In 1998 I packed a bag and hopped on a plane to Europe. I had scant plans. I was armed with a guide book, a booklet of train tickets and a heaping helping of youthful exuberance. I railed from Sweden to Denmark, Germany, Netherlands, Belgium, England, Ireland, France, and then back up through Belgium, Netherlands, Germany, Denmark and back to Sweden. Travelling by train was a frustrating, cold, uncomfortable, noisy, and amazing way of travelling. I met weird people (I love meeting weird people), saw a lot of countryside (often at night), half-slept because of upcoming stations, accidentally went to the wrong country once, and, rather intimidatingly, had an asylum seeker pulled out of my train compartment when he couldn’t produce a passport for the border guard.
I went to a lot of places. I spent many nights in many hostels. Many I remember for terrible reasons – they’re fun to recall, and make for decent stories at times. This is about a hostel I remember for good reasons. My favourite, ever. It was a small hostel in County Kerry, Ireland. It’s the Sugan in Killarney. Killarney is a quaint village. It has castles and pubs and hills to ramble in. The hostel is next to a pub. When I was there, the owner of the hostel, Pa (pronounced like the Pa in Patrick, not the Pa in Grandpa), enjoyed the pub next door. The pub enjoyed Pa and all his hosteleers. We would go to the pub, buy a couple of trays of pints, balance them back to the hostel and sip away infront of the coke-fired fire. We shared stories and songs.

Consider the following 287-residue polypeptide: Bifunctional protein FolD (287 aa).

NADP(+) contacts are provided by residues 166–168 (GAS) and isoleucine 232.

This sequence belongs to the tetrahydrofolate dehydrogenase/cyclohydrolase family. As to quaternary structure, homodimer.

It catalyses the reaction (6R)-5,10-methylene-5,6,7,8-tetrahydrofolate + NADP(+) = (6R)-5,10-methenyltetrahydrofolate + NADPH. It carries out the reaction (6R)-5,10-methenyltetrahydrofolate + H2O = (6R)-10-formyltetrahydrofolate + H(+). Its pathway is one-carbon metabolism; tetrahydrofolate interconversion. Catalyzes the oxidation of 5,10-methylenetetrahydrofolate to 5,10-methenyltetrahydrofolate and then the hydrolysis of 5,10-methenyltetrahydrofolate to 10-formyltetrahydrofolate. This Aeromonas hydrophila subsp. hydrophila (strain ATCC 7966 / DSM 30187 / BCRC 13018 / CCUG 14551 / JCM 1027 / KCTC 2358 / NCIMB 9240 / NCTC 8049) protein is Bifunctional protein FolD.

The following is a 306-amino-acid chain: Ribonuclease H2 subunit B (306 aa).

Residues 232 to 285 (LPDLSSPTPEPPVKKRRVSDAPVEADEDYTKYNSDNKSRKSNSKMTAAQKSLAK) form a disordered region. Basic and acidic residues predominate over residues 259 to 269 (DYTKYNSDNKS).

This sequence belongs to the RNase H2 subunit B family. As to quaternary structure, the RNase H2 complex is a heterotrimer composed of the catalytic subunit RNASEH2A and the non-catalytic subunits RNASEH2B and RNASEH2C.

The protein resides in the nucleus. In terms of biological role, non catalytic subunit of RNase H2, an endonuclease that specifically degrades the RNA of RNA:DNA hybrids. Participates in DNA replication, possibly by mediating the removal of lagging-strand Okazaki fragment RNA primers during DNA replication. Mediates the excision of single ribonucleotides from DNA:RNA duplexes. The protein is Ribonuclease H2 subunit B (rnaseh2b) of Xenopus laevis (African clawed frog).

Pa knew thousands. He could remember stories and lyrics like no other. He wasn’t too crash hot on remembering the tune, but it didn’t matter when most of them I was hearing for the first time. He sang a song called Rosy and Grey by a Canadian band called The Lowest of the Low. I think he liked it because it’s a little rude. It stuck with me, and I hunted for this album for years and years. I couldn’t find it in shops in Australia. I couldn’t find it online.
It would have been 10 years after the trip and this album was still haunting me. I couldn’t find it anywhere. When I ended up going on a wine-tasting tour with a random (weird) Canadian that I met at a tram stop, I decided to skip my usual get-in-the-good-books-with-the-Canadian routine (it’s a secret, can’t tell you what it is) and went straight for the big question. “Do you have Shakespeare, My Butt on your iPod?”.
I stole it.
I lined up Rosey and Grey and it was glorious. Significantly different to Pa’s version, but the words were still the same and I was instantly transported back to the little hostel in Killarney. Guinness on the table. Guitars in hand. Fucking cold outdoor showers.
Music moves me further and faster than anything else. People talk about smells bringing back memories. For me it’s music.
You can look up Rosey and Grey yourselves on Youtube. To the right I’m embedding my favourite track from the album.